Thursday, October 30, 2008
Some Thoughts on Teaching College Bible Courses
The Old and New Testament classes I teach are first-year, college level courses.
In both classes, we're halfway through the second units. What that means is, in the OT class we have surveyed the Five Books of Moses, plus Joshua through Kings, and some of the poetic books. Now we're into the writings of the prophets, going through in more less chronological order. In the NT class, we've done a fly-over of the Four Gospels and Acts and are now about halfway through the Letters of Paul (again, in something like chronological order).
If you've ever done something like this before, you know how difficult it can be. If you haven't done something like this, you might be surprised at the number of challenges it presents.
For instance, by definition, a survey course never gives you the opportunity to dive deep. The goal is to cover basic content, which creates a few dilemmas. For one thing, the teacher would like to spend more time exploring each book. The text begs for it, and that's hard to resist. I once heard about a teacher in an OT survey course who by the end of the semester had made it to the middle of Numbers. I regard that as false advertising. It's frustrating to students who expected what the course title promised. As it turns out, my preference for dealing with six books instead of sixty-six in the course of a semester is one of the least of my concerns.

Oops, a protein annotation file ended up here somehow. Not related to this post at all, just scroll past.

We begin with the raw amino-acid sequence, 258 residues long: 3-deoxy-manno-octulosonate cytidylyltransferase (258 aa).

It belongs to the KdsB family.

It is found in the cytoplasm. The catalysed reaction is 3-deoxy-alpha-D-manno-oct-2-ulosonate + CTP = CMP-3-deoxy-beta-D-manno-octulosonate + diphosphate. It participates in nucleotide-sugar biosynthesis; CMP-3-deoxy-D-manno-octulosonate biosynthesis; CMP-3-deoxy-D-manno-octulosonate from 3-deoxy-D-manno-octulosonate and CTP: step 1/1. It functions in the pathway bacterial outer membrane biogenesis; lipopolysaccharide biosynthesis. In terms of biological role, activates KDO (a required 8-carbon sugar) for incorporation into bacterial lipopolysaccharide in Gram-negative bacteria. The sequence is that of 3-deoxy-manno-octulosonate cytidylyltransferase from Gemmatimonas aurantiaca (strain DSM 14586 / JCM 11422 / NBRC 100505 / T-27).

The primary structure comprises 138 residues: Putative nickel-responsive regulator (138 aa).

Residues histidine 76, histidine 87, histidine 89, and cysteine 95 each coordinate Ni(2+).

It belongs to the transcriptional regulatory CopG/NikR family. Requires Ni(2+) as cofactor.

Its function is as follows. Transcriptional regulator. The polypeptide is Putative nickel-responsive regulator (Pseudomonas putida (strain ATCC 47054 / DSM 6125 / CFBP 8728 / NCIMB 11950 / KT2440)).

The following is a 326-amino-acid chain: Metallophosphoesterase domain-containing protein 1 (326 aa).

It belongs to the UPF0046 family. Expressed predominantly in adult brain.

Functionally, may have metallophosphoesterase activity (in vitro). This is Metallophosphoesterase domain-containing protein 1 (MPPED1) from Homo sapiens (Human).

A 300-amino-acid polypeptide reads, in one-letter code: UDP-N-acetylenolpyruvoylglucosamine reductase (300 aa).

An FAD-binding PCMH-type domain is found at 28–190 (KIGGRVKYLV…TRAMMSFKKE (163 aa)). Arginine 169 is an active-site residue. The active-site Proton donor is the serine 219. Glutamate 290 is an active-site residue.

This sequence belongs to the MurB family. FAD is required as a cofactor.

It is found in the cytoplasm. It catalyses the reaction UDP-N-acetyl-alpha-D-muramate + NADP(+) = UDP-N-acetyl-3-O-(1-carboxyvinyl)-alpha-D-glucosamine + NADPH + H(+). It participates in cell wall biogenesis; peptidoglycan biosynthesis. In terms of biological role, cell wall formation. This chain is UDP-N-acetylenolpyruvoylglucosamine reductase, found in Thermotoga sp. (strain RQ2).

Ironically, content survey is never easy in a Bible-Belt college. That's because of the pre-understandings that many of the students bring with them to class. For example, a good number of students arrive in a New Testament course thoroughly immersed in dispensational premillennialism, i.e, Left Behind-ism.
It usually starts a discussion--and gives the students some needed exercise in using a concordance--when I mention that "anti-Christ" doesn't occur one time in the Book of Revelation. In two 75-minute class sessions on the Revelation, I don't think that anyone is moved off of his or her paradigm for interpreting apocalyptic literature (provided they started with one). I consider it a small victory if students know something of what's in the book, that Revelation is far from unique, and that there's a wide range of interpretive takes, including the one I prefer, which is quite different from the only reading that most of my students know.
Anyway, those are just some of the dilemmas that go along with the real delights of my job. At the end of the day, I've gotten to study and think with and talk about Scripture. And that's a pretty good gig.